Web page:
LegCo Paper No. CB(1)946/96-97
(These minutes have been
seen by the Administration)
Ref: CB1/PS/10/95/1

LegCo Panel on Housing Subcommittee on Long Term Housing Strategy Review

Minutes of meeting held on Tuesday, 26 November 1996 at 10:30 am in Conference Room B of the Legislative Council Building

Members present :

    Hon LEE Wing-tat (Chairman)
    Hon Mrs Selina CHOW, OBE, JP
    Hon Frederick FUNG Kin-kee
    Hon Edward S T HO Sing-tin, OBE, JP
    Hon LO Suk-ching
    Hon LEUNG Yiu-ching
    Hon CHAN Yuen-han
Members absent :
    Hon Ronald ARCULLI, OBE, JP
    Hon Albert CHAN Wai-yip
Public officers attending :
    Items II and III

    Housing Branch

    Mr David K Gibson
    Principal Assistant Secretary for Housing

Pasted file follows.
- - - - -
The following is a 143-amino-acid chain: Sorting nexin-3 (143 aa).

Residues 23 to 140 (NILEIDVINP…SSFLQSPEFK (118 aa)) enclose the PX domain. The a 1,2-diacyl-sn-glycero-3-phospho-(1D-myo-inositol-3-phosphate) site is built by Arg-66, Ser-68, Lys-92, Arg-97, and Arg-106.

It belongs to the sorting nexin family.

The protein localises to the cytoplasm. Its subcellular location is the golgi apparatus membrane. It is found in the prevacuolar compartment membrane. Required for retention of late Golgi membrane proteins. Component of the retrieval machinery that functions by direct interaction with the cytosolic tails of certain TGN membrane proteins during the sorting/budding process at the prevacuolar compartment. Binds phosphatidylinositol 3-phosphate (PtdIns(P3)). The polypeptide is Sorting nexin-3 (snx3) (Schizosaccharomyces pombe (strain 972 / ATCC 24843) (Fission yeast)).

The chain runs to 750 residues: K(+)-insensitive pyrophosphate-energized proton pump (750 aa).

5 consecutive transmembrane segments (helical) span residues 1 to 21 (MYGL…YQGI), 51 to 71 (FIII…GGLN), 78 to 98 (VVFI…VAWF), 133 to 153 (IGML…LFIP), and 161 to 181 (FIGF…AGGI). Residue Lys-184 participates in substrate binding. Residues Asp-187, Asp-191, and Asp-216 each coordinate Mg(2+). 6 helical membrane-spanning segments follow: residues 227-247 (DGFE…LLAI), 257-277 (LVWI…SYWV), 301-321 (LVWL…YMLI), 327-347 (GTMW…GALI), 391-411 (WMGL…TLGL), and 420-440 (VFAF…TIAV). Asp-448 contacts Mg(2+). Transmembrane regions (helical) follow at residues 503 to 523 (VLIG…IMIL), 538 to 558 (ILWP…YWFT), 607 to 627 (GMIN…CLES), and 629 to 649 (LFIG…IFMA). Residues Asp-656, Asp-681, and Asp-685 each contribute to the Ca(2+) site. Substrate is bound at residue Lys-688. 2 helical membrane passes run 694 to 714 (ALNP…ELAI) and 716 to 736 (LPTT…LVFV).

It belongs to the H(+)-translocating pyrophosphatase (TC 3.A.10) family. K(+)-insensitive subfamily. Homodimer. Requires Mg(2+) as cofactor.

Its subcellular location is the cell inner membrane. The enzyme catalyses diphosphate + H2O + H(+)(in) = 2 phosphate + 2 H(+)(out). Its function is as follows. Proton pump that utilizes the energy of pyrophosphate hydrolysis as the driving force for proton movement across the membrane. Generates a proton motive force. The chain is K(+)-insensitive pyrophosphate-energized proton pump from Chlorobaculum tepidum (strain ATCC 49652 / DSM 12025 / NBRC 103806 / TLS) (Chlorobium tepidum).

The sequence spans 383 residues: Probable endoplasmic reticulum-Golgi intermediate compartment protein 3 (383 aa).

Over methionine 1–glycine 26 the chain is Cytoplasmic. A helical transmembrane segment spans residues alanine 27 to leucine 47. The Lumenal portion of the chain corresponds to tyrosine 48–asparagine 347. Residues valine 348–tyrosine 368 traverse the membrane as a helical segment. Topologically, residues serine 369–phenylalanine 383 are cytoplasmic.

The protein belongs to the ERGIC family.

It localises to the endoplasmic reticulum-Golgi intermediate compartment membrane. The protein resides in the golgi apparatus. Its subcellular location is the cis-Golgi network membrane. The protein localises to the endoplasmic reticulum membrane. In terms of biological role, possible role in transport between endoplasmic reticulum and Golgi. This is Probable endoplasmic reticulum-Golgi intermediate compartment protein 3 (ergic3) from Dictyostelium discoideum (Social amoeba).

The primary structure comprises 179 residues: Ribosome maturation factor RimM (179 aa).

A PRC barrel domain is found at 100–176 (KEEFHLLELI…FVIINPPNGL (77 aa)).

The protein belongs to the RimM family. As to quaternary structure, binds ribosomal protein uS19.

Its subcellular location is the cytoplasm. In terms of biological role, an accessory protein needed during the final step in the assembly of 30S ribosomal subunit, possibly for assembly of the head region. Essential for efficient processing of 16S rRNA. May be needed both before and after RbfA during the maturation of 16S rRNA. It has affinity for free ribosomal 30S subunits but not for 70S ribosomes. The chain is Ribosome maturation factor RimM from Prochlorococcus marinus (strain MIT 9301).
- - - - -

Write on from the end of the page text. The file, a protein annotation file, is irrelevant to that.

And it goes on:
Miss L K LAM
    Assistant Secretary for Housing

    Housing Department

    Mr T C YUEN
    Assistant Director (Special Projects)

    Planning Department

    Dr E G Pryor
    Principal Government Town Planner/Territorial
    Mr S LAU
    Government Town Planner
    Mr C M LEE
    Senior Statistician

Attendance by invitation :

    Item III

    The Real Estate Developers Association of Hong Kong

    Mr S W WAI
    General Secretary
    Mr C W TONG
    Mr Gordon Ongley

Clerk in attendance :

    Mrs Vivian KAM
    Chief Assistant Secretary (1)2

Staff in attendance :

    Miss Becky YU
    Senior Assistant Secretary (1)3

I.Matters Arising from previous meeting

The Chairman advised that a clearer version of Figure 1 in the Report on Study on Housing Demand, and a response to members’ requests raised at the meeting on 29 October 1996 prepared by the Research and Library Services Division of the Legislative Council had been tabled at the meeting.

II. Housing Demand Model and Housing Demand

(LegCo Paper No. CB(1) 369/96-97(01) - (03))